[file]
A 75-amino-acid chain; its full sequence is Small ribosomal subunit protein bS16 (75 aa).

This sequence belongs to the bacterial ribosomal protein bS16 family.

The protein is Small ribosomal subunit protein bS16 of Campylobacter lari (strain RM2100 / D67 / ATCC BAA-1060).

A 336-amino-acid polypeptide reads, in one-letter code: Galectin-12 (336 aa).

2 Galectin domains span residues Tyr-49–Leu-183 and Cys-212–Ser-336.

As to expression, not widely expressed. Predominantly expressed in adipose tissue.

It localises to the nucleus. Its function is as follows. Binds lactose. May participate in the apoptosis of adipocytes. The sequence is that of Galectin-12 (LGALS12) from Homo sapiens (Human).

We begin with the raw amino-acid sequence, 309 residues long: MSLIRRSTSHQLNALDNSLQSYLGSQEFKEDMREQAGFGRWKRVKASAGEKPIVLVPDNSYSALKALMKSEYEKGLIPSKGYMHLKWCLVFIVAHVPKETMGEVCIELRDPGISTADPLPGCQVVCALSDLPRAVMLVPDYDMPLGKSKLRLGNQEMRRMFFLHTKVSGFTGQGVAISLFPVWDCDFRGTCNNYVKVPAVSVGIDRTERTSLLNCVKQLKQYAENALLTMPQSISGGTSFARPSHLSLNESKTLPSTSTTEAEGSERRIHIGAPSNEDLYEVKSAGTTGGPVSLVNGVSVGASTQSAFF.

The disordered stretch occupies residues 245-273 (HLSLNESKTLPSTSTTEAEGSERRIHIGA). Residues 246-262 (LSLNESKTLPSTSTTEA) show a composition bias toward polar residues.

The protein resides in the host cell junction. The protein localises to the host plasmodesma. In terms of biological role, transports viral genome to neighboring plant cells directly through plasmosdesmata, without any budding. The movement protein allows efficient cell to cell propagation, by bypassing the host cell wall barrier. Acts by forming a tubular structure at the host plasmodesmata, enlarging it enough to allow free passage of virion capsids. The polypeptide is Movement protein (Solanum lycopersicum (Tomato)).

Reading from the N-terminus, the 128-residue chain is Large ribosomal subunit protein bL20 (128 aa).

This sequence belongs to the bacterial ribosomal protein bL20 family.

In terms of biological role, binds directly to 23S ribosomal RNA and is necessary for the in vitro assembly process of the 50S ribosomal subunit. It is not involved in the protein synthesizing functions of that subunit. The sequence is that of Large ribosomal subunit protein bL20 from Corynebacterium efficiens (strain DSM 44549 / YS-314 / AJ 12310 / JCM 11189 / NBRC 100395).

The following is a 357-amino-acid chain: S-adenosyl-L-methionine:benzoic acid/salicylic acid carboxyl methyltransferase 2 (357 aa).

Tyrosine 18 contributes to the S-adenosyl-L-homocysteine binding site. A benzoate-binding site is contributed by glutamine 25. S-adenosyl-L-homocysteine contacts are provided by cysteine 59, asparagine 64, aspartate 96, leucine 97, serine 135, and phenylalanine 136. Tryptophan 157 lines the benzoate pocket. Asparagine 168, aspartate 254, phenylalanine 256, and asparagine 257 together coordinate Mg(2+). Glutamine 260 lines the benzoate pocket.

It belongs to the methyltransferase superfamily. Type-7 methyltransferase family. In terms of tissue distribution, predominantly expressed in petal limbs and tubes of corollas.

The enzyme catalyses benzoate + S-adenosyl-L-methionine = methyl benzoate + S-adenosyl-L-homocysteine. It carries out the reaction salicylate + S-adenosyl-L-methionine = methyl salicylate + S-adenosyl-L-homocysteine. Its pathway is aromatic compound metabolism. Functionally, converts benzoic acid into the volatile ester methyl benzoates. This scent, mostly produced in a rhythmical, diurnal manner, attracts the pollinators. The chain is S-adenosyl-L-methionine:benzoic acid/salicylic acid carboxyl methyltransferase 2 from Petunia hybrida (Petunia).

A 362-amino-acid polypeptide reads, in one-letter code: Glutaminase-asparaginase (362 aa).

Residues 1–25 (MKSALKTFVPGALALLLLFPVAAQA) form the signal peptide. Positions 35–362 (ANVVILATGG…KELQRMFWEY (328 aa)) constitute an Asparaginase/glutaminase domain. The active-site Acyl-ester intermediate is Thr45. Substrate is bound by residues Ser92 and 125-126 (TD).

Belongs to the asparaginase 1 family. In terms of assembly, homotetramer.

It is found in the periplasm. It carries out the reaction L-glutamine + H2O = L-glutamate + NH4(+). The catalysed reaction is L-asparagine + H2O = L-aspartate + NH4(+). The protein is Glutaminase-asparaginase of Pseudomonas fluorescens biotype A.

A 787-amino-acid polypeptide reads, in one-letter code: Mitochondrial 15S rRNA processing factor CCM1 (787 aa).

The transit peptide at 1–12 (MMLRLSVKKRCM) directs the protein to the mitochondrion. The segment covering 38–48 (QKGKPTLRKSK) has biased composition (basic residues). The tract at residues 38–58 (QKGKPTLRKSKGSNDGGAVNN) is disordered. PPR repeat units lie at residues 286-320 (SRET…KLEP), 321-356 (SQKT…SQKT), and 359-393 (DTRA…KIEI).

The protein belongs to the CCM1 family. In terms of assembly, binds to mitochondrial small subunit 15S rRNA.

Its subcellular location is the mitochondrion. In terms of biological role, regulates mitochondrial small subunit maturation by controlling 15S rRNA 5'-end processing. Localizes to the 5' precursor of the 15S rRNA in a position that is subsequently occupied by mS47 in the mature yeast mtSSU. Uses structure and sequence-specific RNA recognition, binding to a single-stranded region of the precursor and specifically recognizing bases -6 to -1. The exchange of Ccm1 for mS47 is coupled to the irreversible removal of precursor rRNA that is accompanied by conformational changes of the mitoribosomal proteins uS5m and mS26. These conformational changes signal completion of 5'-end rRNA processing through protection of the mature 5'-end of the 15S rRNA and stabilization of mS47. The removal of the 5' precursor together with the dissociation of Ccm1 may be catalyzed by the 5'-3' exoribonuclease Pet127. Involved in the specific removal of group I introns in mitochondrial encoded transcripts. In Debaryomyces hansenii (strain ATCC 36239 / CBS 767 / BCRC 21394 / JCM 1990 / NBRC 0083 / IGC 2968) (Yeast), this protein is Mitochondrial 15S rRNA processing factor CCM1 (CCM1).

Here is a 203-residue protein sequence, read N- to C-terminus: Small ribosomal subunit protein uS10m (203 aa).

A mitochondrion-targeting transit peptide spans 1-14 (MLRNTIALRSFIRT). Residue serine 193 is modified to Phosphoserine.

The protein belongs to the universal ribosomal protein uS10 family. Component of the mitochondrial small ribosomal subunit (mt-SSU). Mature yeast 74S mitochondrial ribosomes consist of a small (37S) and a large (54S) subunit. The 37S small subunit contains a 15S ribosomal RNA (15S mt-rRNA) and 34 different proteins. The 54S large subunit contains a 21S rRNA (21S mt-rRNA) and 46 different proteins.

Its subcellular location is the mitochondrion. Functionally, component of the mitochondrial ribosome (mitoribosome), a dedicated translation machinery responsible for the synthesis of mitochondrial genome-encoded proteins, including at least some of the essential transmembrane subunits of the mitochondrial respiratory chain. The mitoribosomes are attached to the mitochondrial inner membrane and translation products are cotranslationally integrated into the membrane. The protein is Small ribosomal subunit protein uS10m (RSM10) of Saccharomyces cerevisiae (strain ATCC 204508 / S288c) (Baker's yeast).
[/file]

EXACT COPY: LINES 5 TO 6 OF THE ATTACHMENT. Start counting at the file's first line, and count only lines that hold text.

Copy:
2 Galectin domains span residues Tyr-49–Leu-183 and Cys-212–Ser-336.

As to expression, not widely expressed. Predominantly expressed in adipose tissue.